Headed back to the city where we had dinner at this famous Macau restaurant in Tsimshatsui. They display their Portuguese egg tarts outside the restaurant, you can't miss this place.
Address: 27 Lock Road, Tsimshatsui
Famous for their roast pigeons (good but so small), fried rice and curry too, excellent stuff. The pork ribs we ordered is also their signature dish.
Wednesday, October 31, 2007
Gorgeous, gorgeous. I tell you, that few extra inches makes a lot of difference okay. I know, cos I felt the difference when I flew on the older seats on our way back from Hongkong. The colours used were soothing too, love them.
Yes, Sean brings Mary along on flights, and his old Carters blanket too. Brian keeps them for him.
Check this out. Huge screen, no more cumbersome console (is that what they call that handset thing) near your sides, it's stowed nicely in front of you. And I didn't take a picture, but the tray table can be folded in half (or two, whatever floats your boat) and when folded, there's a little mirror there, for us vain ones to pretty ourselves up before landing (or to check that there's no spinach stuck between your teeth, never an attractive sight). Clever!
Was a great flight and the food was actually good. Arrived in Chek Lak Kop airport on schedule. The last time I was in Hongkong was when Eddie was the Assistant Station Manager here (circa 1994/5) and landing was always such a fantastic experience, yup, that was Kai Tak airport in Kowloon. Chek Lak Kop reminds me of KLIA actually, big and spacious.
Freshened up and then headed to the Esprit outlet right around the corner from the hotel. A quick walk around and I only found one thing I 'maybe' liked, and bought it. But I eventually found some really good buys here on my last night in Hongkong.
Walked around Harbour City, a huge shopping mall near the Star Ferry terminal. At this point, I've got to thank Kelly (a Hongkong native and my friend Helena's best friend) and my ex-colleague Hwee Hoon for all their recommendations on shopping and eating. Oh, Li Ping too, for passing me the travel itinerary template that her husband Yong uses each time they travel, very anal but at the end of the day, very useful.
Dinner was at Peking Garden at Star House 3rd Floor, 3 Salisbury Rd. Food was good but the Peking Duck, the signature dish here, wasn't really what we're used to. It's brownish in colour and very fatty and seems deep-fried, I'm not sure. The ones we have in London and Singapore are reddish-brown in colour and sweeter.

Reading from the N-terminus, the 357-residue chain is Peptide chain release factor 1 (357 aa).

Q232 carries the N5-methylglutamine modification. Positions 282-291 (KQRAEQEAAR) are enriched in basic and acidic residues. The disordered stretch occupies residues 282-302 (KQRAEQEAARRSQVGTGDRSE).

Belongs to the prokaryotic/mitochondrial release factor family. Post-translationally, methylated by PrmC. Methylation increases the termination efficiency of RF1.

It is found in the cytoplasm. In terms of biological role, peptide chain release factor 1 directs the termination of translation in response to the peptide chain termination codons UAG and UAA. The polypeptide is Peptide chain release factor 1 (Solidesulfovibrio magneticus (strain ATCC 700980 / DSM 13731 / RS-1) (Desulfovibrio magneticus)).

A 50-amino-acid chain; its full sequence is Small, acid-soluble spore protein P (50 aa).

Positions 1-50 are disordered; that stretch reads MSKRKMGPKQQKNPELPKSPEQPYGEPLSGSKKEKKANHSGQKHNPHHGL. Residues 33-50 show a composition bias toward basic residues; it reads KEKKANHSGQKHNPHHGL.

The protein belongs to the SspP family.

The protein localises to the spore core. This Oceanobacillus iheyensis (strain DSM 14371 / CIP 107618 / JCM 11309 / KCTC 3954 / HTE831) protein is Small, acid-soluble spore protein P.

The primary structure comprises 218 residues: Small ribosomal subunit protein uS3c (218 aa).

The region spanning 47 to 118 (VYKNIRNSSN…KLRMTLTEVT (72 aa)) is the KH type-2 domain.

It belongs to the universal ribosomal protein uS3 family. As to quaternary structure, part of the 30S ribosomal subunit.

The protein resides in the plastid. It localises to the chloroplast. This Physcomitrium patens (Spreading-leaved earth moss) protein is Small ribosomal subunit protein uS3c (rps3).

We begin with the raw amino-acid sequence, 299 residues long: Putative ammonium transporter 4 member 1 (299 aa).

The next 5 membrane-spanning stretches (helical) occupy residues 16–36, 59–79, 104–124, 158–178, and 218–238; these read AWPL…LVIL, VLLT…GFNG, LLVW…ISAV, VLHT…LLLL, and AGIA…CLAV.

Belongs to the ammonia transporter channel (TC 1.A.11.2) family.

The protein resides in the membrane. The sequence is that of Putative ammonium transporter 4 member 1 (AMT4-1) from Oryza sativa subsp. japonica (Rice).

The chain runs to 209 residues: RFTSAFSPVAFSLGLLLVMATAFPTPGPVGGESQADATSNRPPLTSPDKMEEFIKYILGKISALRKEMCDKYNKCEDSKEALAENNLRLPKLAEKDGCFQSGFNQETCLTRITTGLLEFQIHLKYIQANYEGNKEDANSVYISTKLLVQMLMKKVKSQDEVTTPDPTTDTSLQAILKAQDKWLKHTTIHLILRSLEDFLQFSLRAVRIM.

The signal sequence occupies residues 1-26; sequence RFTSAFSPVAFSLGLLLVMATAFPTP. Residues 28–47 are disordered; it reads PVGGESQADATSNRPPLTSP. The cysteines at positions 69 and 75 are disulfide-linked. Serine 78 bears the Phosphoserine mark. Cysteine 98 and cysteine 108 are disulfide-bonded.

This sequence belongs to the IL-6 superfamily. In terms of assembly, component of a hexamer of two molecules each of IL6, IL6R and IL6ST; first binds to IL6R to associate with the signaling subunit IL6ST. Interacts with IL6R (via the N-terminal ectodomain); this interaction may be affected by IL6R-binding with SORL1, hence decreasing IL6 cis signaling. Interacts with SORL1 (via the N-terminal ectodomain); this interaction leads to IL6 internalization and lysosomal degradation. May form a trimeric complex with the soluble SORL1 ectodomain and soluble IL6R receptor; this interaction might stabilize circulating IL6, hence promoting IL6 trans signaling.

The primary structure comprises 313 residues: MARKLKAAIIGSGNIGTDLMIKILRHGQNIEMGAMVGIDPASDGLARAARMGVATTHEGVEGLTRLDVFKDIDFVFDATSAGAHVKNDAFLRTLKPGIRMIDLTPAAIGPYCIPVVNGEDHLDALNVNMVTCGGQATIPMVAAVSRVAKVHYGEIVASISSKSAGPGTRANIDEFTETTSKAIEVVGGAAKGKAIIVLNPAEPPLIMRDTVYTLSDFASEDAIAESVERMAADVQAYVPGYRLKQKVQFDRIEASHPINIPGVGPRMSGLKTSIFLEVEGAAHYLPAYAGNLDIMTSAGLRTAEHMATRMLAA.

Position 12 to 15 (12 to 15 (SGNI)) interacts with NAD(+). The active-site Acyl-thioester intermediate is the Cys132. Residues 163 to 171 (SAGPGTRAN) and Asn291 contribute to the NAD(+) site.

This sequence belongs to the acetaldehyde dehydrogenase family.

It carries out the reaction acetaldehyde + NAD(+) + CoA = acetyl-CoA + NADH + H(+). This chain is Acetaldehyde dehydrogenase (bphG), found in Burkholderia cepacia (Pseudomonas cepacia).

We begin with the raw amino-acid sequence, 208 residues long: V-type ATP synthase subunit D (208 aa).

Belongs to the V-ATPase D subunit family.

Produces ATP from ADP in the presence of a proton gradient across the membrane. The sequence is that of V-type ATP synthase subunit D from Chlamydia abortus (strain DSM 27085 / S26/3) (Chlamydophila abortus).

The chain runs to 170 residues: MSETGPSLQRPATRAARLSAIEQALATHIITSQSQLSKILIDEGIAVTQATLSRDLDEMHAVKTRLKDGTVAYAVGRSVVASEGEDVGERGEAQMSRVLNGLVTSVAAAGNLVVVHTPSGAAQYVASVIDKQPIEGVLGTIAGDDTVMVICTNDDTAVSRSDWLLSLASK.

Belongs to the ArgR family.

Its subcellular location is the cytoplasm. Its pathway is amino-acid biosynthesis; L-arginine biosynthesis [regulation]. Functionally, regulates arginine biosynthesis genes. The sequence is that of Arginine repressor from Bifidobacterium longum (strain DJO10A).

Returned to the hotel to change into more comfortable shoes, then headed out for more shopping. Tsimshatsui area has not changed much. But the shops are Park Lane appear to have gone slightly downmarket. Good thing it did cos I found hair clips and hair bands at one of the shops there. The exact same clip I got from Isetan Parkway just two days ago for S$12 was selling for S$3.60 here!
On our way back, we stopped at Xiu Liu Shan (I think that's the name), for mango dessert although we were already very stuffed. The boys refused to have any -- spoilsports!
Back to the hotel to bathe and sleep before our full day at Disneyland tomorrow.
Sunday, October 21, 2007
When he stays home, he typically:
1. Does some Kumon so Mummy can satisfy herself that she has done some work with him at home.
2. Reads all day. This is a book he read that day, which I bought for Brian probably 6 years ago.
3. Leaves books strewn on floor (this series of books on numbers, called Numberlies, is really quite silly, but he likes to look at them every now and then and laugh).
4. And as usual dozes off while reading. (This time, while reading one of his Korkor's favourite Horrible Science book, Shocking Electricity, he only reads the comics in there.)
This is actually my effort at cataloguing some of the books the boys like and enjoy, something I have been promising Hsien I would do for a long time.
While I was writing this, he was near me reading this book I had picked up for only GBP6.99 from Book Case in London's Chiswick High Road, called The Planets, A Journey through the Solar System. Great buy! His current favourite. Shucks, I just realised the book is only US$14.99 on Amazon. Oh well. As the reviewers said, this book has stunning pictures, really amazing ones! I love it too.